Basic Derivatives

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Published on August 18, 2009

Author: DoctorAA

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Introduction to Derivative Securities

INTRODUCTION TO DERIVATIVE SECURITIES ECI RISK TRAINING www.ecirisktraining.com Alan Anderson, Ph.D.

2 DERIVATIVE SECURITIES A derivative security is a contract whose value is based on (derived from) an underlying financial asset Derivatives are widely used as hedging instruments due to their flexibility (c) ECI Risk Training 2009

3 Derivative securities are traded on organized exchanges, such as the Chicago Mercantile Exchange (CME) They are also traded directly between counterparties in the “over-the-counter” (OTC) market (c) ECI Risk Training 2009

4 The basic categories of derivative securities are:  forward contracts  futures contracts  swaps  options (c) ECI Risk Training 2009

5 FORWARD CONTRACTS A forward contract is an agreement between two counterparties to exchange an asset at an agreed-upon price at a specified point in the future (c) ECI Risk Training 2009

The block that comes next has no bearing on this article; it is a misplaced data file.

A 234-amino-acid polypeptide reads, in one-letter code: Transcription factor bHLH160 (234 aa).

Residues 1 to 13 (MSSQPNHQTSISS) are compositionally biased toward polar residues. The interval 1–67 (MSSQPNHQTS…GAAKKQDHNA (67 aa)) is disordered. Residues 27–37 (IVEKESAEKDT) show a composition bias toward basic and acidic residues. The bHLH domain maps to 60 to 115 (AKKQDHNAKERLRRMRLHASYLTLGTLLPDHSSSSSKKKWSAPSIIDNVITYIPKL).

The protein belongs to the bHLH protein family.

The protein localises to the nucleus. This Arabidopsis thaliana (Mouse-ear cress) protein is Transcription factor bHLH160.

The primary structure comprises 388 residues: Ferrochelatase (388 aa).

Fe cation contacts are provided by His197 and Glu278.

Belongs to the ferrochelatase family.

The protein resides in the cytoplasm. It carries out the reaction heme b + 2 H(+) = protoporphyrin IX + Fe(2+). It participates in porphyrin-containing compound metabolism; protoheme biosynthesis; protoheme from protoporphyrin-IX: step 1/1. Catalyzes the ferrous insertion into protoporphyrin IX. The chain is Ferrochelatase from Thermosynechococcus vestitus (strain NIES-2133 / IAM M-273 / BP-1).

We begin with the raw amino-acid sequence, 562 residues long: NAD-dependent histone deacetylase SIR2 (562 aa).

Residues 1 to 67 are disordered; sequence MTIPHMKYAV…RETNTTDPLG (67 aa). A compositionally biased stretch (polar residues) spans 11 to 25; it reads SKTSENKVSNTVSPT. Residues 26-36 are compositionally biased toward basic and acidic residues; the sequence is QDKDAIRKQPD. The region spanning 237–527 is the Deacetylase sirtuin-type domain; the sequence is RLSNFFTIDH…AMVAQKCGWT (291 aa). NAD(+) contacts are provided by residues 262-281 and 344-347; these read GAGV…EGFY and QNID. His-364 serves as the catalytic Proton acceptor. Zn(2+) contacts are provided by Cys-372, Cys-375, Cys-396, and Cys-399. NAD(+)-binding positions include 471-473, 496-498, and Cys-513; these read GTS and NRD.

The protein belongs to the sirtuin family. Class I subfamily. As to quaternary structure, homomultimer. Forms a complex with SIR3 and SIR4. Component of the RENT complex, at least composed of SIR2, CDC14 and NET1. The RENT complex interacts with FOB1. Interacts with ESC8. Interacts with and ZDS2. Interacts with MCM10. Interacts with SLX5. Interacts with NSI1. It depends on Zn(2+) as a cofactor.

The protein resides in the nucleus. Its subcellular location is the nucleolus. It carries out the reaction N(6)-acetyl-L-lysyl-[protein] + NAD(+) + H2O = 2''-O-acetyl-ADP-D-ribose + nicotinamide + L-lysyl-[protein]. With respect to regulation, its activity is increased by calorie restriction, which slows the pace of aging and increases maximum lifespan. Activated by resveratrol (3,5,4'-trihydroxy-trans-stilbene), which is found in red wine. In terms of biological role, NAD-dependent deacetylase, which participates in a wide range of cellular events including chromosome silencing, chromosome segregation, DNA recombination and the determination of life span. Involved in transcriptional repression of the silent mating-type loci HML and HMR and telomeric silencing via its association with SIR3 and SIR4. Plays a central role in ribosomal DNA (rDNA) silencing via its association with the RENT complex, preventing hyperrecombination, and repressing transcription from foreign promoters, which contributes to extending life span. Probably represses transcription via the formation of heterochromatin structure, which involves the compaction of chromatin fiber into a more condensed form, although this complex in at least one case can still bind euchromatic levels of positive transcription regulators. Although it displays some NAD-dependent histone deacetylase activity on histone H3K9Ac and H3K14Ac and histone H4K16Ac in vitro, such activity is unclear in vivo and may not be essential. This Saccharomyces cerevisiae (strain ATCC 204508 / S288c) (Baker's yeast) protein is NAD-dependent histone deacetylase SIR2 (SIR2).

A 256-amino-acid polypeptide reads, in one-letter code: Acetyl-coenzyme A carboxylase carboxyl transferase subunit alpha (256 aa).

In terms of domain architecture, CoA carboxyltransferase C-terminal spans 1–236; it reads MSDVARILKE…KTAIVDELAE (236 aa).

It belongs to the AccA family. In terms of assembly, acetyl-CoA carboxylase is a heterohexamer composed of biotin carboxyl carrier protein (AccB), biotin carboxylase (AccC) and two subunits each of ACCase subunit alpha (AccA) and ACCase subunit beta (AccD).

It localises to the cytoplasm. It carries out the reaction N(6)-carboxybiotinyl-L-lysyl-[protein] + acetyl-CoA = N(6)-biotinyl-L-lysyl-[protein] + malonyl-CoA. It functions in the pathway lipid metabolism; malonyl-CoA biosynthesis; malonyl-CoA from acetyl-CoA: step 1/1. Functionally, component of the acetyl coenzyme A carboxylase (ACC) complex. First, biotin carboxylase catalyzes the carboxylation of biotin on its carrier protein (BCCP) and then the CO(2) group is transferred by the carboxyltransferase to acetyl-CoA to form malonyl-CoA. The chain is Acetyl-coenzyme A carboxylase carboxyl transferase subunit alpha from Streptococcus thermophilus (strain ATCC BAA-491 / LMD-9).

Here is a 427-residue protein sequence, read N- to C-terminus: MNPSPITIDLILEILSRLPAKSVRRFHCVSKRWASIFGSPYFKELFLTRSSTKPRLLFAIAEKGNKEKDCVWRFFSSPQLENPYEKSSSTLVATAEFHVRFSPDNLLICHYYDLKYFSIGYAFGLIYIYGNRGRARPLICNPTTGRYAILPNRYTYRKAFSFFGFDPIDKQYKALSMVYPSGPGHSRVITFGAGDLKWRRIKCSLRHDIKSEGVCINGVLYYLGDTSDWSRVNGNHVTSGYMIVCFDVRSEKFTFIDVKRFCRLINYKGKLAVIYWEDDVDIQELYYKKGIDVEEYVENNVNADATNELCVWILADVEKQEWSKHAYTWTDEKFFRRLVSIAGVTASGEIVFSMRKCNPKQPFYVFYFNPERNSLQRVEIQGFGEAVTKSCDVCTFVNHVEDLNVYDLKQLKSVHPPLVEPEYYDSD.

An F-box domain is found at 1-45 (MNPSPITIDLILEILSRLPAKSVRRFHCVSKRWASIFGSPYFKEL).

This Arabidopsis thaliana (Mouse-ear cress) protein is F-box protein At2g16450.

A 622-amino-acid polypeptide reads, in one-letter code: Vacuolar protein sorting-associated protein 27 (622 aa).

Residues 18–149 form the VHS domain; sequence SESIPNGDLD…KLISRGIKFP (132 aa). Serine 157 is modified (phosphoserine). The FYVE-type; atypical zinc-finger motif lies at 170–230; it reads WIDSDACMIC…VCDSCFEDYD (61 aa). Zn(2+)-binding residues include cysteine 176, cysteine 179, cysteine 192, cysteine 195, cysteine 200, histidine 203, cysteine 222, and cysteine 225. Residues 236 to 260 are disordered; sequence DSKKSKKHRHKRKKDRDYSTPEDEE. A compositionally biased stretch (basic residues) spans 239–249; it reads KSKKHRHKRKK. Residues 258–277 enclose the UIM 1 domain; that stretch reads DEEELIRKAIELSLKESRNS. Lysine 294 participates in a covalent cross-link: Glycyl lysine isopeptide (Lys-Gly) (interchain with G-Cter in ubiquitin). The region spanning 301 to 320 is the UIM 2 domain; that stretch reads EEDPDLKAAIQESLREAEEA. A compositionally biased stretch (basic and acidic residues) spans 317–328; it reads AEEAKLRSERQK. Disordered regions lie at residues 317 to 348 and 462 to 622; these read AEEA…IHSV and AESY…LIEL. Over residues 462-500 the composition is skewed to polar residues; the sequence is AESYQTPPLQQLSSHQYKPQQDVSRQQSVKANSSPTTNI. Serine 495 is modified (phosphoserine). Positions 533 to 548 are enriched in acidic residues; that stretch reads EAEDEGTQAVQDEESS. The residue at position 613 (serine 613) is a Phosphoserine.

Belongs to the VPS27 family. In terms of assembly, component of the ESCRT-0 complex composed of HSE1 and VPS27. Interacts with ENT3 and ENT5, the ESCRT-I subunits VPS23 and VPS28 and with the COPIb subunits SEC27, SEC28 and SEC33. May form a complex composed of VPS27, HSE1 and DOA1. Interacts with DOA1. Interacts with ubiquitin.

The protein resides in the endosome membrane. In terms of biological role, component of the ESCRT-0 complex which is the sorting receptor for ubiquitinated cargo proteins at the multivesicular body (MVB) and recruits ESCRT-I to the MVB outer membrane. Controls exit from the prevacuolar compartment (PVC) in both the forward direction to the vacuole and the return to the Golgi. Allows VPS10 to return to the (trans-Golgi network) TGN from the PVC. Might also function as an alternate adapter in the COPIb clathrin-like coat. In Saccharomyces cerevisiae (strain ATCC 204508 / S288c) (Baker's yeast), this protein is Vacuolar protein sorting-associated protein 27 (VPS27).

6 For example, suppose that a U.S. importer needs to buy £100,000 in six months In order to hedge the risk that the dollar will depreciate against the pound in six months, which would increase the dollar price of the pounds, the importer can enter into a forward contract with a bank in which: (c) ECI Risk Training 2009

7  the importer agrees to buy £100,000 from the bank at a fixed price in six months (this is known as a long forward position)  the bank agrees to sell £100,000 to the importer at a fixed price in six months (this is known as a short forward position) (c) ECI Risk Training 2009

8 Suppose that the fixed price, known as the delivery price, is $1.60/£. This means that in six months, the importer will pay $160,000 for the £100,000 regardless of the exchange rate that prevails at that time (c) ECI Risk Training 2009